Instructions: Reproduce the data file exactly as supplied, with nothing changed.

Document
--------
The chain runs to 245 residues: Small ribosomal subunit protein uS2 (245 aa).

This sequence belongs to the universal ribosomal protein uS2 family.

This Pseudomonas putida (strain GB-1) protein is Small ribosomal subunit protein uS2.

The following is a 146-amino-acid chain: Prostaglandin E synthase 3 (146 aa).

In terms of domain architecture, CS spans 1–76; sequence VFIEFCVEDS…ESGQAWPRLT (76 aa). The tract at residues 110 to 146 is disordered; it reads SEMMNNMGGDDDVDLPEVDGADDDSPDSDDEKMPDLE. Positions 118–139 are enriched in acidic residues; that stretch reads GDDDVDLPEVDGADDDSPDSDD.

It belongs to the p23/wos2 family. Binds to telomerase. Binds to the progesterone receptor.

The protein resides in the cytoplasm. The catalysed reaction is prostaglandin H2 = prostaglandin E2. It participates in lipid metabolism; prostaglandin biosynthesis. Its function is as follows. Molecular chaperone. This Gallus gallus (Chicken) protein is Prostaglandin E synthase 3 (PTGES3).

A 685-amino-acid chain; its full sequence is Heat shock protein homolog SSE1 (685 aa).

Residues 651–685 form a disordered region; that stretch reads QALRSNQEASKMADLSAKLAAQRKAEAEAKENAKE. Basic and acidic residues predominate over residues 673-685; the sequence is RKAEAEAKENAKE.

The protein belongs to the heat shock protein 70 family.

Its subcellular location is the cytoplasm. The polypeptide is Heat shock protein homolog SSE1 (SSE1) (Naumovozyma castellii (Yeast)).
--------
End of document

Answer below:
The chain runs to 245 residues: Small ribosomal subunit protein uS2 (245 aa).

This sequence belongs to the universal ribosomal protein uS2 family.

This Pseudomonas putida (strain GB-1) protein is Small ribosomal subunit protein uS2.

The following is a 146-amino-acid chain: Prostaglandin E synthase 3 (146 aa).

In terms of domain architecture, CS spans 1–76; sequence VFIEFCVEDS…ESGQAWPRLT (76 aa). The tract at residues 110 to 146 is disordered; it reads SEMMNNMGGDDDVDLPEVDGADDDSPDSDDEKMPDLE. Positions 118–139 are enriched in acidic residues; that stretch reads GDDDVDLPEVDGADDDSPDSDD.

It belongs to the p23/wos2 family. Binds to telomerase. Binds to the progesterone receptor.

The protein resides in the cytoplasm. The catalysed reaction is prostaglandin H2 = prostaglandin E2. It participates in lipid metabolism; prostaglandin biosynthesis. Its function is as follows. Molecular chaperone. This Gallus gallus (Chicken) protein is Prostaglandin E synthase 3 (PTGES3).

A 685-amino-acid chain; its full sequence is Heat shock protein homolog SSE1 (685 aa).

Residues 651–685 form a disordered region; that stretch reads QALRSNQEASKMADLSAKLAAQRKAEAEAKENAKE. Basic and acidic residues predominate over residues 673-685; the sequence is RKAEAEAKENAKE.

The protein belongs to the heat shock protein 70 family.

Its subcellular location is the cytoplasm. The polypeptide is Heat shock protein homolog SSE1 (SSE1) (Naumovozyma castellii (Yeast)).